Now that I’m in college, we are separated again, but we still stay in touch every day. Whether I send her pictures from Timothée Chalamet’s recent photoshoot or she shows me what she cooked for dinner, we’re always checking in. When either of us needs to rant about any minor inconveniences like packed coffee shops or rainy walks to class, we type away, knowing we can tell each other anything. Our rapid texting may not be the same as dramatically acting out stories while devouring McDonald’s French fries, but for now, it will do. I know our friendship is rooted in a strong foundation from all the time we have spent together shopping, talking and listening to music. I know I can always count on Claire.
From this friendship, I have learned that not every night out has to involve dully observing my peers tossing ping pong balls into red solo cups and waking up the next day with a pounding headache; there are more wholesome ways to make an evening enjoyable. Unfortunately, in college, a stereotypical night out consists of dancing in a humid frat basement or getting elbowed at a crowded bar. I won’t lie and say I never find partaking in these activities fun, but I will admit that sometimes I would rather just jump in my Jeep, blast some music and spill secrets with some friends. When I long for the latter, I cure this craving by opting out of a night on the dance floor and instead making a run for Ben & Jerry’s or catching a film at the Michigan Theater with friends. Although somewhat tricky, I work hard to balance the different forms of going out to do what feels right for me.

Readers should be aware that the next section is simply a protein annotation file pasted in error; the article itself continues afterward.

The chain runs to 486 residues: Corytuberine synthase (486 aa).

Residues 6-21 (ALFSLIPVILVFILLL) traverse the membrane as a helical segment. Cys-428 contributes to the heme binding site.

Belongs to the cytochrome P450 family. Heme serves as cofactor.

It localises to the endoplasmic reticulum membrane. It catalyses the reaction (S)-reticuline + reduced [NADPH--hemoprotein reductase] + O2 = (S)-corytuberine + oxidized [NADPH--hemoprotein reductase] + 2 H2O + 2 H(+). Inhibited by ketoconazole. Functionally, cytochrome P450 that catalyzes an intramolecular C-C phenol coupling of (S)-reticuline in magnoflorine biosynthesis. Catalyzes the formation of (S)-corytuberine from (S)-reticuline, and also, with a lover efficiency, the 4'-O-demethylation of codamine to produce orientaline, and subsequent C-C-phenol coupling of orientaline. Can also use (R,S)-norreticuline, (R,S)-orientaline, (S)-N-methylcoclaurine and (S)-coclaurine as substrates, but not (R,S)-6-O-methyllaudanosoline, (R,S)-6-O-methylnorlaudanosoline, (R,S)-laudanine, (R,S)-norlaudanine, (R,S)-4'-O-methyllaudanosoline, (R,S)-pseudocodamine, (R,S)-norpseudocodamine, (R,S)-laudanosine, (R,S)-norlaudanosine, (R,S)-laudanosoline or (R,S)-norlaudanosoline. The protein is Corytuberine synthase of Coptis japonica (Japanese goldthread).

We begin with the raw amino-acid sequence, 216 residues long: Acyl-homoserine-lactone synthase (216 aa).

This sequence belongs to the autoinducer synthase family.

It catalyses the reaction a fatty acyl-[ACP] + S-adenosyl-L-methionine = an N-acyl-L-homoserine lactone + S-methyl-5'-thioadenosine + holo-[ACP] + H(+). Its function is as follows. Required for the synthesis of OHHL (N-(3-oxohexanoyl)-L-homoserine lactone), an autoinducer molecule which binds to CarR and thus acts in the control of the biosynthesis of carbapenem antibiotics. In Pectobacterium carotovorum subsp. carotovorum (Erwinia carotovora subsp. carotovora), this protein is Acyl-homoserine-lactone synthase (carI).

My friendship with Claire has also taught me the power of vulnerability and prepared me to build more meaningful connections as I meet new people in college and beyond. I now know that it’s unrealistic to create lifelong, fulfilling friendships in crowded bars or dimly-lit basements alone. For authentic relationships to grow, people must spend time together talking and, of course, listening. I’m aware that not every one of my relationships has to be so deep that every friend I have knows about my childhood crush, nicknamed Pineapple, but I find those connections to be the most valuable. I appreciate knowing how a friend got that scar above their eyebrow, about their embarrassing haircut in fourth grade and that they still sleep with their pink childhood blanket. There is beauty in knowing intimate details about a person and them knowing yours. These meaningful types of friendships take time and trust, and I feel excited for all the connections awaiting me and appreciate the ones I already have. And of course, I give special thanks to Claire for showing me how a friendship can grow from the simple pleasures of late-night skateboarding sessions and Applebee’s mozzarella sticks.
Statement Columnist Jenna Hausmann can be reached at firstname.lastname@example.org.